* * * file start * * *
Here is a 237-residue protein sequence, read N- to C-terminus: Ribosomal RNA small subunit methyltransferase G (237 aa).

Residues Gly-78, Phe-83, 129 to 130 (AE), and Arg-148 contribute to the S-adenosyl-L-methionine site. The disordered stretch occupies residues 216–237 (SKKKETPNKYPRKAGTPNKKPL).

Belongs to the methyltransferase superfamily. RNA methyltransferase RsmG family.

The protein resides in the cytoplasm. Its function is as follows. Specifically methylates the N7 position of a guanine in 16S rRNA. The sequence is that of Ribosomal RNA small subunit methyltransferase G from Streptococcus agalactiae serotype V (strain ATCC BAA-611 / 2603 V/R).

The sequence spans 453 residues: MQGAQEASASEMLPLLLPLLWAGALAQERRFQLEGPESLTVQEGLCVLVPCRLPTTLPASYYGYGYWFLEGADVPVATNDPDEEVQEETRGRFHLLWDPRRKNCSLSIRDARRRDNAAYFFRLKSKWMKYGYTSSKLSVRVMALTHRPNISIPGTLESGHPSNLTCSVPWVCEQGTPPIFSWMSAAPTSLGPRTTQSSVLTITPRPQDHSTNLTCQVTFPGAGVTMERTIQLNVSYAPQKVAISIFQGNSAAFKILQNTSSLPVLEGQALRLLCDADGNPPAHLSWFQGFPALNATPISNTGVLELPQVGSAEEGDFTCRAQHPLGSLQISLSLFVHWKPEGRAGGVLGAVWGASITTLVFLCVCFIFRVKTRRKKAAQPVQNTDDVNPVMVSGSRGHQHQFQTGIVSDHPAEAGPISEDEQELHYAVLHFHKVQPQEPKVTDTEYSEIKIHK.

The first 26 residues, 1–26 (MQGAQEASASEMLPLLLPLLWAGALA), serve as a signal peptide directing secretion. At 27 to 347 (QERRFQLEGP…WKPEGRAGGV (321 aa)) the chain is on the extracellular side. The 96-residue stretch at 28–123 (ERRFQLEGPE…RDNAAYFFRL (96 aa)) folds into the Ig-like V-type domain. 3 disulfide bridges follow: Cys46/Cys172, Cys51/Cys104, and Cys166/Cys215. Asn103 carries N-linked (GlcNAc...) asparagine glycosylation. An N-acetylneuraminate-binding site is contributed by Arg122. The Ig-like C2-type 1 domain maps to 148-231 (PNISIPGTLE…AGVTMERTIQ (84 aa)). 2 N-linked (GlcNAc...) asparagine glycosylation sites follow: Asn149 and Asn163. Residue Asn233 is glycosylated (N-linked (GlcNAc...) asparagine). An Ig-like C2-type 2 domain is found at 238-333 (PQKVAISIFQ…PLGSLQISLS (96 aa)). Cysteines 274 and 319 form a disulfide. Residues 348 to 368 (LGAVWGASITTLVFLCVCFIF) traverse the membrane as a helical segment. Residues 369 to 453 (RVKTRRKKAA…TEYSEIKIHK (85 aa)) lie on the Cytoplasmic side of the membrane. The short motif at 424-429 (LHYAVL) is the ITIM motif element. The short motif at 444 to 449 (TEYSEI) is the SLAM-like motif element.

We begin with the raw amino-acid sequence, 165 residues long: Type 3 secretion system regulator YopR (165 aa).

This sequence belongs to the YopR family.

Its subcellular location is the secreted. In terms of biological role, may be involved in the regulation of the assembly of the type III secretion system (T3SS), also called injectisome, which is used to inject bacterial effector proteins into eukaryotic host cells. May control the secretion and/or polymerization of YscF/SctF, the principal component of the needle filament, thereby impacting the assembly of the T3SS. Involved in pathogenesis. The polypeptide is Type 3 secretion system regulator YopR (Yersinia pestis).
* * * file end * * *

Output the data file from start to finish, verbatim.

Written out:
Here is a 237-residue protein sequence, read N- to C-terminus: Ribosomal RNA small subunit methyltransferase G (237 aa).

Residues Gly-78, Phe-83, 129 to 130 (AE), and Arg-148 contribute to the S-adenosyl-L-methionine site. The disordered stretch occupies residues 216–237 (SKKKETPNKYPRKAGTPNKKPL).

Belongs to the methyltransferase superfamily. RNA methyltransferase RsmG family.

The protein resides in the cytoplasm. Its function is as follows. Specifically methylates the N7 position of a guanine in 16S rRNA. The sequence is that of Ribosomal RNA small subunit methyltransferase G from Streptococcus agalactiae serotype V (strain ATCC BAA-611 / 2603 V/R).

The sequence spans 453 residues: MQGAQEASASEMLPLLLPLLWAGALAQERRFQLEGPESLTVQEGLCVLVPCRLPTTLPASYYGYGYWFLEGADVPVATNDPDEEVQEETRGRFHLLWDPRRKNCSLSIRDARRRDNAAYFFRLKSKWMKYGYTSSKLSVRVMALTHRPNISIPGTLESGHPSNLTCSVPWVCEQGTPPIFSWMSAAPTSLGPRTTQSSVLTITPRPQDHSTNLTCQVTFPGAGVTMERTIQLNVSYAPQKVAISIFQGNSAAFKILQNTSSLPVLEGQALRLLCDADGNPPAHLSWFQGFPALNATPISNTGVLELPQVGSAEEGDFTCRAQHPLGSLQISLSLFVHWKPEGRAGGVLGAVWGASITTLVFLCVCFIFRVKTRRKKAAQPVQNTDDVNPVMVSGSRGHQHQFQTGIVSDHPAEAGPISEDEQELHYAVLHFHKVQPQEPKVTDTEYSEIKIHK.

The first 26 residues, 1–26 (MQGAQEASASEMLPLLLPLLWAGALA), serve as a signal peptide directing secretion. At 27 to 347 (QERRFQLEGP…WKPEGRAGGV (321 aa)) the chain is on the extracellular side. The 96-residue stretch at 28–123 (ERRFQLEGPE…RDNAAYFFRL (96 aa)) folds into the Ig-like V-type domain. 3 disulfide bridges follow: Cys46/Cys172, Cys51/Cys104, and Cys166/Cys215. Asn103 carries N-linked (GlcNAc...) asparagine glycosylation. An N-acetylneuraminate-binding site is contributed by Arg122. The Ig-like C2-type 1 domain maps to 148-231 (PNISIPGTLE…AGVTMERTIQ (84 aa)). 2 N-linked (GlcNAc...) asparagine glycosylation sites follow: Asn149 and Asn163. Residue Asn233 is glycosylated (N-linked (GlcNAc...) asparagine). An Ig-like C2-type 2 domain is found at 238-333 (PQKVAISIFQ…PLGSLQISLS (96 aa)). Cysteines 274 and 319 form a disulfide. Residues 348 to 368 (LGAVWGASITTLVFLCVCFIF) traverse the membrane as a helical segment. Residues 369 to 453 (RVKTRRKKAA…TEYSEIKIHK (85 aa)) lie on the Cytoplasmic side of the membrane. The short motif at 424-429 (LHYAVL) is the ITIM motif element. The short motif at 444 to 449 (TEYSEI) is the SLAM-like motif element.

We begin with the raw amino-acid sequence, 165 residues long: Type 3 secretion system regulator YopR (165 aa).

This sequence belongs to the YopR family.

Its subcellular location is the secreted. In terms of biological role, may be involved in the regulation of the assembly of the type III secretion system (T3SS), also called injectisome, which is used to inject bacterial effector proteins into eukaryotic host cells. May control the secretion and/or polymerization of YscF/SctF, the principal component of the needle filament, thereby impacting the assembly of the T3SS. Involved in pathogenesis. The polypeptide is Type 3 secretion system regulator YopR (Yersinia pestis).